It may seem as though there’s even less certainty than usual in the world at the moment. If one thing is certain, though, it’s that this time next week, most of the US will be engaged in stuffing a turkey and then stuffing themselves, with the turkey, like some kind of human Turducken – let’s call it a “Turstuffan” (unless you’re actually stuffing yourselves with a stuffed Turducken, in which case I don’t know what to call you).
It’s also the biggest cooking occasion at Nerds HQ – generally we cook for ourselves and then say “hey look internet, we made a thing, ok thx bai” – but this day, of all days, we’re committed to cooking for a large group who aren’t afraid to give their instant feedback. It’s intimidating! We couldn’t do it without a set of tried-and-tested Thanksgiving recipes that we have tweaked over the years to make them really tasty and, just as importantly, to keep preparation and cooking as stress-free as possible. (We’ll never forget the year we accidentally brined the kitchen floor with about 10 gallons of spiced saltwater.)
So here are our dishes. Appetizers, entree and sides, the all-important gravy (you don’t have to make your own stock, but if you can swing it, it adds amazing flavor), sides that’ll knock your socks off, desserts, and some great ways to use up the inevitable leftovers. We hope you find these Thanksgiving recipes as enjoyable to make and eat as we do.
Finally, and most importantly, this holiday is about gratitude, so we want to take the opportunity to say thank you. Specifically, thank you, you reader there, you. We started this blog as a way to get our recipes down in writing where we’d be able to find them again. It has grown in ways we never expected, and it has become a springboard for our cooking, writing and food photography.
Your encouragement, positive comments, ideas and adaptations are what keep us coming back week after week to make something new that you might like. Most of all, seeing you cook, enjoy, adapt, and document your own versions means more to us than we can say. Please keep letting us know how the recipes worked for you, and send us your pictures! You can always tag us on Instagram (@nerdswithknives) or just comment under a recipe post. We always appreciate it.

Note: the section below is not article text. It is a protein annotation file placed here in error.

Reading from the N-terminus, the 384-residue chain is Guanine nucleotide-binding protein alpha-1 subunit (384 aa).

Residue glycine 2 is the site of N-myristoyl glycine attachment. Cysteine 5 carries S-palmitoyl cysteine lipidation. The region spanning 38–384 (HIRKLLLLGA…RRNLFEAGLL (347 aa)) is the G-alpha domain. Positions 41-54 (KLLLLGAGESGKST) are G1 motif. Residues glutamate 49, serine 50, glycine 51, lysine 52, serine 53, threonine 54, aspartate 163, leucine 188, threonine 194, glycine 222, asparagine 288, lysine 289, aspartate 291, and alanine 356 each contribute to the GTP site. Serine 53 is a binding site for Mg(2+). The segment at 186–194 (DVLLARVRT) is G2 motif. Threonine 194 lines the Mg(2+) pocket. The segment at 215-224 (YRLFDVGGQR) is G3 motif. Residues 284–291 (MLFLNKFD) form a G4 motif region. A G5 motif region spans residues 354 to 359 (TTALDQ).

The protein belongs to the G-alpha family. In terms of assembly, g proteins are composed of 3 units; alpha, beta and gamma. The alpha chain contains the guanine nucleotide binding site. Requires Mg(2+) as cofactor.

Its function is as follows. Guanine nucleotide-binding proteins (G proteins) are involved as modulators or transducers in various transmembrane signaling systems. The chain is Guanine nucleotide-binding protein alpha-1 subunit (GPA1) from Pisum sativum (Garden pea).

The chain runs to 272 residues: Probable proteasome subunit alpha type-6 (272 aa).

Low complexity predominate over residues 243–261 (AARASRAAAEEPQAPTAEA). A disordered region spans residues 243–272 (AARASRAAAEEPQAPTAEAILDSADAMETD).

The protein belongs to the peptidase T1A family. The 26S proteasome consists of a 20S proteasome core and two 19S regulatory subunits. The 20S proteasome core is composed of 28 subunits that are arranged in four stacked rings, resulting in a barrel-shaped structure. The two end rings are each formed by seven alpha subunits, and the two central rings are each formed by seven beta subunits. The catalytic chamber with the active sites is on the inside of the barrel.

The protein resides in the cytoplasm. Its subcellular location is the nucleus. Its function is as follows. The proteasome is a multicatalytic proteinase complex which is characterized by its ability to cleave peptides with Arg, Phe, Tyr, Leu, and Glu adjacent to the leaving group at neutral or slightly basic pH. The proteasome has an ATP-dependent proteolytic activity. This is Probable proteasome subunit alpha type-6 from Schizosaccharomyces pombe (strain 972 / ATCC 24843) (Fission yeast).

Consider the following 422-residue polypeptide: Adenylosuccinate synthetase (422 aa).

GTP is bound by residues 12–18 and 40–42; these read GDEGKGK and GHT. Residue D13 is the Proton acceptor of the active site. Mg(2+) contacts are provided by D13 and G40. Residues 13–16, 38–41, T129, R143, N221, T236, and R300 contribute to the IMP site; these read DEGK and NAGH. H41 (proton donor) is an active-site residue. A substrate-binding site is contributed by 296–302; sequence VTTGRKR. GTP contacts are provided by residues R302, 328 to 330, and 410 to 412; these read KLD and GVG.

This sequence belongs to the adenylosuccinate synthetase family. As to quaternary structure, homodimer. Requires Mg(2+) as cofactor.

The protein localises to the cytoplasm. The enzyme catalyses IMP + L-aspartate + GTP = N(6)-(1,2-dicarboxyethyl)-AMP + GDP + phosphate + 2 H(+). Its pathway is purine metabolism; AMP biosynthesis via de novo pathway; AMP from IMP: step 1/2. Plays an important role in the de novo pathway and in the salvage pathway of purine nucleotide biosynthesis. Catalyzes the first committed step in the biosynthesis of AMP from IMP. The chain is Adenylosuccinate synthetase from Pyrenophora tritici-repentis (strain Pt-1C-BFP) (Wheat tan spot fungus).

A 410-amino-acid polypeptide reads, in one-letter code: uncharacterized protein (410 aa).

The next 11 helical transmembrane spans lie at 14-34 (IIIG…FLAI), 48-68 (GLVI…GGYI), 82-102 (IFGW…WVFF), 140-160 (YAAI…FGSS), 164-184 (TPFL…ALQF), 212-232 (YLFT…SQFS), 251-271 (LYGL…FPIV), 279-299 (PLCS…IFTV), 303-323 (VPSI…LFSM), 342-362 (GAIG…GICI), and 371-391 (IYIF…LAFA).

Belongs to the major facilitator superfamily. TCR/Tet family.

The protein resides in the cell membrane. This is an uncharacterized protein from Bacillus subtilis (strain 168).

From us, Matt and Emily, to you, your families, your kitchen and table, we wish you the very best and we can’t wait to show you what we have planned next! Happy Thanksgiving!
A deceptively simple and delicious teriyaki brown rice salad that can be paired with meat, fish, tofu, or enjoyed by itself.
This has been the type of week when I’m so overwhelmed that eating frozen peas straight out of the bag seems like a sensible dinner plan. See, it’s efficient because they thaw as you chew them! Unfortunately Matt thinks this is disgusting and that I should be thoroughly ashamed of myself (pops frozen pea into mouth like a badass).
I won’t bore you with the details but I’ll just say this: beginning to edit a new documentary film is a Herculean task and I forget each and every time how overwhelming it is. I’m sure whatever your job is, even if you’re a chef, you have days (months? years?) when having to cook a healthy dinner seems like just too much damn work. I’m here to tell you I get it (I’d point and wink, but I’m just too tired. Please just assume I’ve done it, and I’ll owe you two next time I see you).
That’s when you want to have recipes like this Teriyaki brown rice bowl in your back pocket. It’s easy enough to do with half a brain, but delicious and healthy enough to feel proud of yourself.